Kathleen Giffin

WORD MADE FLESH

Sixth Sunday in Easter – May 10, 2015
Acts 10.25-26, 34-35, 44-48 | Psalm 98 | 1 John 4.7-10 | John 15.9-17
May 4, 2015

Yesterday I had a delightful time in my garden with my granddaughter, who is almost four. She wanted to know what she could eat from the garden, so we found the first of the spring chives and the early violets.

Then we searched for other flowers, finding the crocuses that she picked to put in her playhouse and the February Daphne, which I don't think she quite figured out how to smell.

No one has greater love than this, to lay down one's life for one's friends. – John 15.13

'No one has greater love than this, to lay down one's life for one's friends.'

John 15.13

She had come to me, looking for my company in the backyard, and though I had been feeling the tug to join her earlier, I had not. I was busy, trying to finish a paper I was writing.

I'm busy a lot. There are always projects on the go, deadlines and tasks and the next thing to do. So I frequently find myself in the situation where I would like to join in with the play or take time with a friend, and I do not because of my busyness.

John's Gospel quotes Jesus instructing the disciples on the nature of love. He says: "Love one another as I have loved you. No one has greater love than this, to lay down one's life for one's friends."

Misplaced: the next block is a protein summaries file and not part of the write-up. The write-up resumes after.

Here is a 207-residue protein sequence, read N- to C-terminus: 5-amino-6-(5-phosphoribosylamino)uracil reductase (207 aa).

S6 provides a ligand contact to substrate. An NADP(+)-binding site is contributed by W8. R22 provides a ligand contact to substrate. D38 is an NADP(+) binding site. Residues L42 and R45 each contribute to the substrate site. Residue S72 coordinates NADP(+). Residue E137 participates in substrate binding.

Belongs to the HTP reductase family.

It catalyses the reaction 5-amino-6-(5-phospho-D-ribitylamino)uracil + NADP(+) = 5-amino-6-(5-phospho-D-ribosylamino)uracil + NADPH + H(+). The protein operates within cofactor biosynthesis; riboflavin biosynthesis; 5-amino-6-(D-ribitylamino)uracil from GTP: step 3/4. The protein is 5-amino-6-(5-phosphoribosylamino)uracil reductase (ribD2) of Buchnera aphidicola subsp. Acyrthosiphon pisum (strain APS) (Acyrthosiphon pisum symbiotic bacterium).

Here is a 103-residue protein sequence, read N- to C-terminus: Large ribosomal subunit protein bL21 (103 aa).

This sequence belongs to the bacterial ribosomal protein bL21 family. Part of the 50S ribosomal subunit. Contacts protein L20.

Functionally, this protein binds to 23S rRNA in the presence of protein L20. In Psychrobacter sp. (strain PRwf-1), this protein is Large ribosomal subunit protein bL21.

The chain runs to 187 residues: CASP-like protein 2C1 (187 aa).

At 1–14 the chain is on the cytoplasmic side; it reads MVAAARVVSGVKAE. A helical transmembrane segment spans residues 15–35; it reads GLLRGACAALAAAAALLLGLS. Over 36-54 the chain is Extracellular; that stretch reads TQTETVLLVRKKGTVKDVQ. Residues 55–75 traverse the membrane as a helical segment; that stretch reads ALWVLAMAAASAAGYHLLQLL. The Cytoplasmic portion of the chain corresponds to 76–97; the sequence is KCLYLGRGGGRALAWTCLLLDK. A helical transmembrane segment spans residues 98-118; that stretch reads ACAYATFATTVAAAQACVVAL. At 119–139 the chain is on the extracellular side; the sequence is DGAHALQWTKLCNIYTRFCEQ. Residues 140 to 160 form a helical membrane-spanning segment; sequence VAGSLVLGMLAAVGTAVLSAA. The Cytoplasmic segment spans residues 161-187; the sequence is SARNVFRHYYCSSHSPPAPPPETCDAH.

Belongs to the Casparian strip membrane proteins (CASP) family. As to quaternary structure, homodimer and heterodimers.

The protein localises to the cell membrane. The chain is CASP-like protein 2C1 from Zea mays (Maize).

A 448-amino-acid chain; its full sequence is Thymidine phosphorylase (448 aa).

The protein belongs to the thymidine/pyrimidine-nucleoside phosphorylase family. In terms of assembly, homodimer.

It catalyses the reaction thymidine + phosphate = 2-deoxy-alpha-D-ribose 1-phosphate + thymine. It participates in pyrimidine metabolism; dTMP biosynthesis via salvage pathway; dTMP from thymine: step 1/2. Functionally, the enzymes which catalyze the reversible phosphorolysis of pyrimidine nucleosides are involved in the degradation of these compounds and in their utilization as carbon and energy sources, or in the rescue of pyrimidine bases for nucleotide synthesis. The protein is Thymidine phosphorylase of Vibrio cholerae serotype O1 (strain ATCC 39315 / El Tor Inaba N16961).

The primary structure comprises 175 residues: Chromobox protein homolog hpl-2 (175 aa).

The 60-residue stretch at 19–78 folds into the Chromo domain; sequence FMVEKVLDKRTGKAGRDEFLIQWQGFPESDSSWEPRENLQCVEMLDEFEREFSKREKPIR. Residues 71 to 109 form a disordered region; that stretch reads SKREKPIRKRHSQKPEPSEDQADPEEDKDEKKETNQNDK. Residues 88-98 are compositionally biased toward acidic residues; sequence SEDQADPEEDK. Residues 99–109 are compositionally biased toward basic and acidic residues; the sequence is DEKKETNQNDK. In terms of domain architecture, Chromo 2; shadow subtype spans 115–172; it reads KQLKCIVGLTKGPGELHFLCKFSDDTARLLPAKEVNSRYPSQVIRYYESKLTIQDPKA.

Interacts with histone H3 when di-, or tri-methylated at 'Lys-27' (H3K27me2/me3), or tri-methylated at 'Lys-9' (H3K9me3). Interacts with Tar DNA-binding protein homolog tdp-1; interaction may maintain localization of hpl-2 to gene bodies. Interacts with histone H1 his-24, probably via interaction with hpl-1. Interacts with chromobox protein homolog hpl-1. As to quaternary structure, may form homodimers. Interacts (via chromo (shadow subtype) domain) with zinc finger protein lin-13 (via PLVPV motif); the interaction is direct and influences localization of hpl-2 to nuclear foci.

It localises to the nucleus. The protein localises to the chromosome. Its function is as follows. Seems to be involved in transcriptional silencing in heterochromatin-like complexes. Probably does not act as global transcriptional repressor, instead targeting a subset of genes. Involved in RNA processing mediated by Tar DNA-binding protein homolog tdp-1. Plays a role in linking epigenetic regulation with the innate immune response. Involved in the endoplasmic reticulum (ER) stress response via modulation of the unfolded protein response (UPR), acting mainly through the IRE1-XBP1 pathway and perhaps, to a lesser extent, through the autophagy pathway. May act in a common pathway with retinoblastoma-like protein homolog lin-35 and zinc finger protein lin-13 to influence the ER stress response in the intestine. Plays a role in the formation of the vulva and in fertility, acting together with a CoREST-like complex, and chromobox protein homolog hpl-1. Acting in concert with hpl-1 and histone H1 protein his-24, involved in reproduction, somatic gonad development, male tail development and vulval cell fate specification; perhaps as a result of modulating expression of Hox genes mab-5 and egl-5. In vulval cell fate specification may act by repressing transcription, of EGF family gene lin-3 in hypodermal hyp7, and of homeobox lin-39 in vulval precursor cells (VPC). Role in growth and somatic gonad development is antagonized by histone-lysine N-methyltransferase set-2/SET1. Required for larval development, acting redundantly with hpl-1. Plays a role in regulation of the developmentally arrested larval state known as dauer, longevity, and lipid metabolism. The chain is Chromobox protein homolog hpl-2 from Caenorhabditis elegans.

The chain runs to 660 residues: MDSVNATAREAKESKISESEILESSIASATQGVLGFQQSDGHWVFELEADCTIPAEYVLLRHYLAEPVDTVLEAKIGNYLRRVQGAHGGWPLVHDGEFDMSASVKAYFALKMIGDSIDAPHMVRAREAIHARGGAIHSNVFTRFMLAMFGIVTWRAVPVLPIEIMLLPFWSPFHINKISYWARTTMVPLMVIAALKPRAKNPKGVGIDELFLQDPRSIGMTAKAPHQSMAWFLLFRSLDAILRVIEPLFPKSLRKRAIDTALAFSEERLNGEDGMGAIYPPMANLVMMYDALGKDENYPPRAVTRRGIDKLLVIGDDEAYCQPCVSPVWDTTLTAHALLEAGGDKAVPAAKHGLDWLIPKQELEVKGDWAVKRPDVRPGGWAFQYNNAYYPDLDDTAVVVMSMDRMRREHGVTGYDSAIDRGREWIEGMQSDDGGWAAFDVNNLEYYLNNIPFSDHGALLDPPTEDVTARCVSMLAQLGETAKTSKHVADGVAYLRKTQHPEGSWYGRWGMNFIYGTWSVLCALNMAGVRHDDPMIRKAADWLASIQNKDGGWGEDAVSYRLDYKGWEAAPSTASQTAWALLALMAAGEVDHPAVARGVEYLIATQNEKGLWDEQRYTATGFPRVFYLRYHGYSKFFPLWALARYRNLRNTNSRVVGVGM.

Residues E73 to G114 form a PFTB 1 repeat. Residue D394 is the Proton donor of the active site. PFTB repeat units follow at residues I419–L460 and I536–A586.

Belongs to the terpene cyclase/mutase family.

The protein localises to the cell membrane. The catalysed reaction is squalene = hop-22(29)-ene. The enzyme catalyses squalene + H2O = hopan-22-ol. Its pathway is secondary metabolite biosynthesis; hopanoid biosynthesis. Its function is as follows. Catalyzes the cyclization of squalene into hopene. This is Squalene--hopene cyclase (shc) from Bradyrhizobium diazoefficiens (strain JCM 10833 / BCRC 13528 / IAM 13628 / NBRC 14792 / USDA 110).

The first thought in hearing these words is "yes, I can love like that." There are many for whom I know both my instinctive and thoughtful response would be to give my life in order to save theirs.

But then I think about what happened yesterday. If I had not been invited to the garden would I have gone? Must it come to me having to avoid saying "no" in order to say "yes"?

GREATER PRESENCE

Then I think of the many, many times that I regret not having been more present to someone, the phone calls I have not made, the people I have not visited, the friends who I knew were in need but I kept to the task of my business rather than attending to theirs.

To lay down one's life for one's friends must be more than the big grand gestures we secretly hope we never have to make. It must be about daily life.

Jesus says that is the characteristic of love; that we not only are willing to set our lives aside for a friend, but that we do. If I am to do that, I best make some more space in my life for love, for people, for time to share in their suffering and their joy.

The best part of my day yesterday was finding chives and crocuses, sitting and visiting the Mary statue in the corner of the garden, seeing the world through my granddaughter's eyes. The worst part of my day yesterday was what I didn't do for someone else.

(Kathleen Giffin kgif@telus.net)